Regulatory Variants Modulate Protein Kinase C α (PRKCA) Gene Expression in Human Heart
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Protein kinase C α (PRKCA) is involved in multiple functions and has been implicated in heart failure risks and treatment outcomes. This study aims to identify regulatory variants affecting PRKCA expression in human heart, and evaluate attributable risk of heart disease.
mRNA expression quantitative trait loci (eQTLs) were extracted from the Genotype and Tissue Expression Project (GTEx). Allelic mRNA ratios were measured in 51 human heart tissues to identify cis-acting regulatory variants. Potential regulatory regions were tested with luciferase reporter gene assays and further evaluated in GTEx and genome-wide association studies.
Located in a region with robust enhancer activity in luciferase reporter assays, rs9909004 (T > C, minor allele frequency =0.47) resides in a haplotype displaying strong eQTLs for PRKCA in heart (p = 1.2 × 10−23). The minor C allele is associated with both decreased PRKCA mRNA expression and decreased risk of phenotypes characteristic of heart failure in GWAS analyses (QT interval p = 3.0 × 10−14). While rs9909004 is the likely regulatory variant, other variants in high linkage disequilibrium cannot be excluded. Distinct regulatory variants appear to affect expression in other tissues.
The haplotype carrying rs9909004 influences PRKCA expression in the heart and is associated with traits linked to heart failure, potentially affecting therapy of heart failure.
KEY WORDSassociation gene expression genetic variant heart failure polymorphism protein kinase C α (PRKCA)
beta-1 adrenergic receptor
Allelic expression imbalance
Expression quantitative trait loci
Genome-wide association studies
Minor allele frequency
Protein kinase C α subunit
Sarcoplasmic reticulum Ca2+ ATPase-2
Single nucleotide polymorphisms
Acknowledgments and Disclosures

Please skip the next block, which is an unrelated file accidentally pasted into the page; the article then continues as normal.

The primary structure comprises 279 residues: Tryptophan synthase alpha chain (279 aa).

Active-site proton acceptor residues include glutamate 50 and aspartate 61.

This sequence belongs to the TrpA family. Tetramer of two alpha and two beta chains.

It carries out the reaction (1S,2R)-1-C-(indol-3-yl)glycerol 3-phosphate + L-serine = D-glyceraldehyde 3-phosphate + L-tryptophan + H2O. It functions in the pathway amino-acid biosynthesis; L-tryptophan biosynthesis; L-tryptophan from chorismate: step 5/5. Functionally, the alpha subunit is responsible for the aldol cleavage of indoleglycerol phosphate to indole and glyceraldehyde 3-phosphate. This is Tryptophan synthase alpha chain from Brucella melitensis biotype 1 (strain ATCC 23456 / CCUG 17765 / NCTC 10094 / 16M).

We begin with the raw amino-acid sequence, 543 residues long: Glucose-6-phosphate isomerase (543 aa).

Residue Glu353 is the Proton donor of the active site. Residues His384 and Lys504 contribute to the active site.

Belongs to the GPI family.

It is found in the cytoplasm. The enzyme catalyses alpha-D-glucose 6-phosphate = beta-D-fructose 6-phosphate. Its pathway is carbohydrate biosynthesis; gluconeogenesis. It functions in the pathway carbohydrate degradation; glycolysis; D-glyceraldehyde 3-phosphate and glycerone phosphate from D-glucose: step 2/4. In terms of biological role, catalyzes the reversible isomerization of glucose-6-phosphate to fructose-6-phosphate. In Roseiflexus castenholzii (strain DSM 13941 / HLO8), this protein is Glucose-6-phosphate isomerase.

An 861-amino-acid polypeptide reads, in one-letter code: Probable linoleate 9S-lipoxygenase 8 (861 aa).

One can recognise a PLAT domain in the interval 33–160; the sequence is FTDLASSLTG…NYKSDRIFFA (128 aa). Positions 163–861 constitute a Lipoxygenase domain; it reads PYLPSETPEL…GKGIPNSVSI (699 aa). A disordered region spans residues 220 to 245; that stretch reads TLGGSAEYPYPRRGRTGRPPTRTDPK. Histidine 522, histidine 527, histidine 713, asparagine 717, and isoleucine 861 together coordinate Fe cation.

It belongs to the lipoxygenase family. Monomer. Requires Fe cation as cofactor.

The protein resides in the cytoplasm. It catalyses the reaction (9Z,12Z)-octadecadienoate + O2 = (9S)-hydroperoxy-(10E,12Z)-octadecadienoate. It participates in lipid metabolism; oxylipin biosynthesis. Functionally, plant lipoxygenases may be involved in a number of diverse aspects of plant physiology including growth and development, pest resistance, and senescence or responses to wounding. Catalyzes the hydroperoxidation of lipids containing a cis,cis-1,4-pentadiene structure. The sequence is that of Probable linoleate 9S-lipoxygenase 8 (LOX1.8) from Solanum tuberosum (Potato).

We thank Rosanna Asselta for giving us the primer sequences and PCR condition of rs35476409/rs61762387 and 15 × GCC microsatellite. This study was supported by National Institutes of Health Pharmacogenetics Research Network grant U01 GM092655 (WS), U01-GM074492 (JAJ), the National Institute of Health grant R01HL126969 (DW), and partially by a grant from the National Center for Research Resources (UL1RR025755). We also acknowledge support from the Ohio Supercomputer Center (grant #PAS0885). The content is solely the responsibility of the authors and does not necessarily represent the official views of the National Institutes of Health or the National Center for Research Resources. The Genotype-Tissue Expression (GTEx) Project was supported by the Common Fund of the Office of the Director of the National Institutes of Health. Additional funds were provided by the NCI, NHGRI, NHLBI, NIDA, NIMH, and NINDS. Donors were enrolled at Biospecimen Source Sites funded by NCI\SAIC-Frederick, Inc. (SAIC-F) subcontracts to the National Disease Research Interchange (10XS170), Roswell Park Cancer Institute (10XS171), and Science Care, Inc. (X10S172). The Laboratory, Data Analysis, and Coordinating Center (LDACC) was funded through a contract (HHSN268201000029C) to The Broad Institute, Inc. Biorepository operations were funded through an SAIC-F subcontract to Van Andel Institute (10ST1035). Additional data repository and project management were provided by SAIC-F (HHSN261200800001E). The Brain Bank was supported by a supplement to University of Miami grants DA006227 & DA033684 and to contract N01MH000028. Statistical Methods development grants were made to the University of Geneva (MH090941 & MH101814), the University of Chicago (MH090951, MH090937, MH101820, MH101825), the University of North Carolina - Chapel Hill (MH090936 & MH101819), Harvard University (MH090948), Stanford University (MH101782), Washington University St Louis (MH101810), and the University of Pennsylvania (MH101822). The data used for the analyses described in this manuscript were obtained from GTEx Analysis Release V6p, dbGaP Accession phs000424.v6.p1. Disclosures None.
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